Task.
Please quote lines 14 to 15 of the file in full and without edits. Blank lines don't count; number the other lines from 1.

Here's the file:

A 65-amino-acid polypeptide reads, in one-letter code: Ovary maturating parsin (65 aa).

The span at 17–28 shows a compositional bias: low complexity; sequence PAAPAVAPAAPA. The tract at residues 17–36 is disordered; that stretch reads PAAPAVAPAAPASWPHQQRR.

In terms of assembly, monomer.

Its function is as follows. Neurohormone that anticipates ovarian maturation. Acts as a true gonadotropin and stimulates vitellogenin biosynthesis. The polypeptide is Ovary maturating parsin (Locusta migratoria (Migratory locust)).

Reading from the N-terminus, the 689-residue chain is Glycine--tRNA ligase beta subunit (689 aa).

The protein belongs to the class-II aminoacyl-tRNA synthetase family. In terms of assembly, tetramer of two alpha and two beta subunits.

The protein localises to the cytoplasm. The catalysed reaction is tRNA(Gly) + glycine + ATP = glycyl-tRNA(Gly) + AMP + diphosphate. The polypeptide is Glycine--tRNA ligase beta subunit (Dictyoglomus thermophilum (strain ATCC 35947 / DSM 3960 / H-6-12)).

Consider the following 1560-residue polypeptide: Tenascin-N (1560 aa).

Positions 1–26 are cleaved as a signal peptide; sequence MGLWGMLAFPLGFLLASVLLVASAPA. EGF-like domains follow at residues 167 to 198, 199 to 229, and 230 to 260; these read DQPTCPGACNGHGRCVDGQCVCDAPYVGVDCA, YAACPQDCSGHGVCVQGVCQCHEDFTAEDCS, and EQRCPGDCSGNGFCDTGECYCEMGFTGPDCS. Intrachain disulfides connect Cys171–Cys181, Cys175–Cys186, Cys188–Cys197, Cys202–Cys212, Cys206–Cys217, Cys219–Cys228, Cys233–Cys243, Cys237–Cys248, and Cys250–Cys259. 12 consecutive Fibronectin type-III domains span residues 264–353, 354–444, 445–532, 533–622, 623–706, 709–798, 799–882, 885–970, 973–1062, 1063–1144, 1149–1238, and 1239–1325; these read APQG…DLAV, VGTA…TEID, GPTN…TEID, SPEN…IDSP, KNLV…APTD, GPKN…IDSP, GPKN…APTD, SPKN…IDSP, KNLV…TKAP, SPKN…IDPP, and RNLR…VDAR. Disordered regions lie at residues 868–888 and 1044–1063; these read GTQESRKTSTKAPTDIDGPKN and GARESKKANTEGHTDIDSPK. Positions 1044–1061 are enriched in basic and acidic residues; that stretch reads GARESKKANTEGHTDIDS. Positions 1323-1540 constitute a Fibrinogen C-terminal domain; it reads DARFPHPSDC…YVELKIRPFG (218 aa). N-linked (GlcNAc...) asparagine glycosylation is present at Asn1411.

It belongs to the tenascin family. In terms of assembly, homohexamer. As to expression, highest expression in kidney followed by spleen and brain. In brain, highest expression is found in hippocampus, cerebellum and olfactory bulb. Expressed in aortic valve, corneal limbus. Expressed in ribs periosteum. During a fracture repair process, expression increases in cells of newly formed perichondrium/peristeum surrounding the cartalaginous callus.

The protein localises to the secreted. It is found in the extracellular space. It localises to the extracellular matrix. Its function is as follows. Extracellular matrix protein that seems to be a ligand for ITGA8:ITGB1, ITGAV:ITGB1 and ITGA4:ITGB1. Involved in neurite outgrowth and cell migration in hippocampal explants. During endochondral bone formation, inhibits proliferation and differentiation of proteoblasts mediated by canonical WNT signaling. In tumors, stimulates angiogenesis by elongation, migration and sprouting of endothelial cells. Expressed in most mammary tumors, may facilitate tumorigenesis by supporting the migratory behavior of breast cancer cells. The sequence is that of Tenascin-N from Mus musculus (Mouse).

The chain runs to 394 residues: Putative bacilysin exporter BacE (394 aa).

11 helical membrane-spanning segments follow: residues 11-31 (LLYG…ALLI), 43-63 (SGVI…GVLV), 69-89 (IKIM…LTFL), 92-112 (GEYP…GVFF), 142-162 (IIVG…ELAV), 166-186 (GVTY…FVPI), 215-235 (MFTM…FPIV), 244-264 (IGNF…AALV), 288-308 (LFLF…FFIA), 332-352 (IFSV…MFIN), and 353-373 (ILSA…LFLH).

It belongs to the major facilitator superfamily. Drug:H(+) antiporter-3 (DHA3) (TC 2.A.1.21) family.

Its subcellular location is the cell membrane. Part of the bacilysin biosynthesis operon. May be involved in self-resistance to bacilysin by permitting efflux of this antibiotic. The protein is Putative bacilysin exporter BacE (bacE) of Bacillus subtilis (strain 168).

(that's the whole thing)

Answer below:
It belongs to the major facilitator superfamily. Drug:H(+) antiporter-3 (DHA3) (TC 2.A.1.21) family.

Its subcellular location is the cell membrane. Part of the bacilysin biosynthesis operon. May be involved in self-resistance to bacilysin by permitting efflux of this antibiotic. The protein is Putative bacilysin exporter BacE (bacE) of Bacillus subtilis (strain 168).